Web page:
Early Thursday morning on January 24th, a CNN broadcast segment reported the grim breaking news that climate change will continue to exact irreversible changes world over. Following this bleak update, the morning news transitioned to another apocalyptic story: In the next 20 years, the US Muslim population will more than double—from 2.6 million in 2010 to 6.2 million in 2030.

Store food, brace yourself and try to gracefully accept this predicted upcoming global vicissitude, because this population increase will come as a global phenomena—with the world’s Muslim population increasing by about 35 percent, from 1.6 billion to 2.2 billion—according to the latest Pew report, “The Future of the Global Muslim Population”.

This substantial increase will be an asymmetrical combination of factors; an increase in the numbers of Muslims of childbearing age, a relatively high birth rate and immigration. The role of conversion remains uncertain, but is not suspected to play a large role.

Allow me to make a dry distinction from the field of formal statistics: a Type I error is committed when we observe something that is not really there and a Type II error is made when we fail to observe something that is there. The predicted population mix will certainly have far-reaching implications—and failing to observe, or simply overlooking these implications, would be a mistake.

Education, the workforce, the arts, your neighborhood and everything in between will be altered. And given the current climate of Islamophobia that is permeating and shaping so much of Western socio-political rhetoric, the report’s results will have a critical impact on foreign policy.

But let’s stay away from the percentages of the report and the comparative reproductive success of different religious groups. Scrape away the sci-fi trappings and this report can be read as a treatise on morality.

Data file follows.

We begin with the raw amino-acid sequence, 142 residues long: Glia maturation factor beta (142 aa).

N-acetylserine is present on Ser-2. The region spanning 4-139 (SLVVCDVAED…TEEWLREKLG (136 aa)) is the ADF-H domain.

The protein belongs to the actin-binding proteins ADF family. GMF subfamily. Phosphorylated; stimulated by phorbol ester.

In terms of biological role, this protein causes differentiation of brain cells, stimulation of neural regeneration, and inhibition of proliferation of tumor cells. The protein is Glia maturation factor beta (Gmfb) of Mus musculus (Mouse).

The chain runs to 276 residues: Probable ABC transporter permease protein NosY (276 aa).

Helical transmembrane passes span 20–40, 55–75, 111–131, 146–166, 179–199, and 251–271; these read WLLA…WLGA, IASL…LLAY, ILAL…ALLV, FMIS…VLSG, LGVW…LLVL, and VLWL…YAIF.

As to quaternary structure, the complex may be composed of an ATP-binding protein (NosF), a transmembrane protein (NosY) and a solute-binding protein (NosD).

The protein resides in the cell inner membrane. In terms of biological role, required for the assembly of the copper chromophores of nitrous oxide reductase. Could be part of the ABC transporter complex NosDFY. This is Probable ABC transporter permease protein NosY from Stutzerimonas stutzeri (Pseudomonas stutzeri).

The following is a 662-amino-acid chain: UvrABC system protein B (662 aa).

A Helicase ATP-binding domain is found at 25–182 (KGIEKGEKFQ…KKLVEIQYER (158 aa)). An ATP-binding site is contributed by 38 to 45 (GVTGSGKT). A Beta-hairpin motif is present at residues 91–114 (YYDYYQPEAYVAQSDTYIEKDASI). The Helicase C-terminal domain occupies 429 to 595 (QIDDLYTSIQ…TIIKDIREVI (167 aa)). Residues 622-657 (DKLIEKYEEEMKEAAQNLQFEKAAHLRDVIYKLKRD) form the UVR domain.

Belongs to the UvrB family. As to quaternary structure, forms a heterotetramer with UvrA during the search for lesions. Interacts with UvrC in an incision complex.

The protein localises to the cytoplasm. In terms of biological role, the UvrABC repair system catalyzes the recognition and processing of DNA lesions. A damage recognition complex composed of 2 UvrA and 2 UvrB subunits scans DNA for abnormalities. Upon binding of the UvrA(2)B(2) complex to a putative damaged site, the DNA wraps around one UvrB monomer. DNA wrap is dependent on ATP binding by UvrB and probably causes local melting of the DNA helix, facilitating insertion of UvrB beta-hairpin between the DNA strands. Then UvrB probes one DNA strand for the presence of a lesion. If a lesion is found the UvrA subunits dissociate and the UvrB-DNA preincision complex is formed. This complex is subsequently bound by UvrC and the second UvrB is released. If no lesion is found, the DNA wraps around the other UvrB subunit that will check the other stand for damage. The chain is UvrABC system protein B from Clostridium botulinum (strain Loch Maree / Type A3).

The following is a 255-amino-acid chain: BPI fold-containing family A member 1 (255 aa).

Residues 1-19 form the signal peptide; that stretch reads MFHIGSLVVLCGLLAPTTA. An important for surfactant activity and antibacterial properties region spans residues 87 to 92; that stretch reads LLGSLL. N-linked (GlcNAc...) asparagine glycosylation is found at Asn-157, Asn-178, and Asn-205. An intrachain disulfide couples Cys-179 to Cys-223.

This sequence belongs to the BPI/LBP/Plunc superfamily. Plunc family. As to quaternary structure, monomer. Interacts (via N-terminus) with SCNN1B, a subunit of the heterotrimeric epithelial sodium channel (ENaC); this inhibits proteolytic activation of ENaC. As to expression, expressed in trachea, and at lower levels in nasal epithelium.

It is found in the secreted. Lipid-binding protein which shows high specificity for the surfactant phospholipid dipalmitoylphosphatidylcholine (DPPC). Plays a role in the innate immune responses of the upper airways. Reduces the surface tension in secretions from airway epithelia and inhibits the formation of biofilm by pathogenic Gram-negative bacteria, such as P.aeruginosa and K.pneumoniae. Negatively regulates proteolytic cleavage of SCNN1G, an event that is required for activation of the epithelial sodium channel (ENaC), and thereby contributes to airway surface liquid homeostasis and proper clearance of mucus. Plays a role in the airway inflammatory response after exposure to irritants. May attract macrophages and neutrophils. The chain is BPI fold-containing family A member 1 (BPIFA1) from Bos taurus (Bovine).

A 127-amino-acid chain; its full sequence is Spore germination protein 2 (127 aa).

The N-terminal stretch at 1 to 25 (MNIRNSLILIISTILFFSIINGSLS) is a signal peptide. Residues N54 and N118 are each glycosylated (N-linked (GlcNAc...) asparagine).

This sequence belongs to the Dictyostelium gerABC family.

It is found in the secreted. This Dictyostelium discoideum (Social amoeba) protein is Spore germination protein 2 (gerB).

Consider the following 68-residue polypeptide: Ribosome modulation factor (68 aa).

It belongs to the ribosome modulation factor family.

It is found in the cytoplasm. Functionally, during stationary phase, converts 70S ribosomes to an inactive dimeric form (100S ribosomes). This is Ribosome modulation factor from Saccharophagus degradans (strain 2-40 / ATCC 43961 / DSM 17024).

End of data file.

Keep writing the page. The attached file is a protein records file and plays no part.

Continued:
Our generation, Generation Y, will play a pivotal, dual role in the unraveling of this saga. First, the large number of Muslims of childbearing age in the US today will serve as the biological vehicles directly contributing to the increase in numbers. Secondly, all youth in the US today will, in the next 20 years, be subject to the ramifications of this projected twofold increase of Muslims in the US.

Since the current climate of Islamophobia can be hostile, this report unintentionally creates a proverbial word war over the water cooler by raising important questions. What will it be like in the next 20 years for the Muslim diaspora living on American soil? In what ways will this doubling of numbers manifest itself within the American social, political and economic fabric? And just how will non-Muslims respond to the increase in numbers in the upcoming years?

Despite the obvious difficulty in predicting a future response, one thing remains true— any treatise on morality requires compassion, respect and the pursuit of knowledge.

The good people at the Pew Research Center released their report with hopes for intelligent discussion. In a time when a fear of the ‘Other’ oft prevails, the need for solid, reliable, empirical estimates is pressing.

Yet, beneath the noise of politics, misunderstandings, the arrogance of belief, a culture is being built across America, where the future is more evenly distributed and far more optimistic.

I’m hopeful that as the numbers of Muslims in America increase, so do desires for mutual understanding and respect.

In one fell swoop we cannot knit up the strands of a season of irrationality into one synergized knot. Not even close. Instead, escaping the trappings of a binary mind and breaking free from the circular hell of a polarized us vs. them mentality will demand our time and an unadulterated, no holds barred dialogue.

Lucky for us, we have twenty years.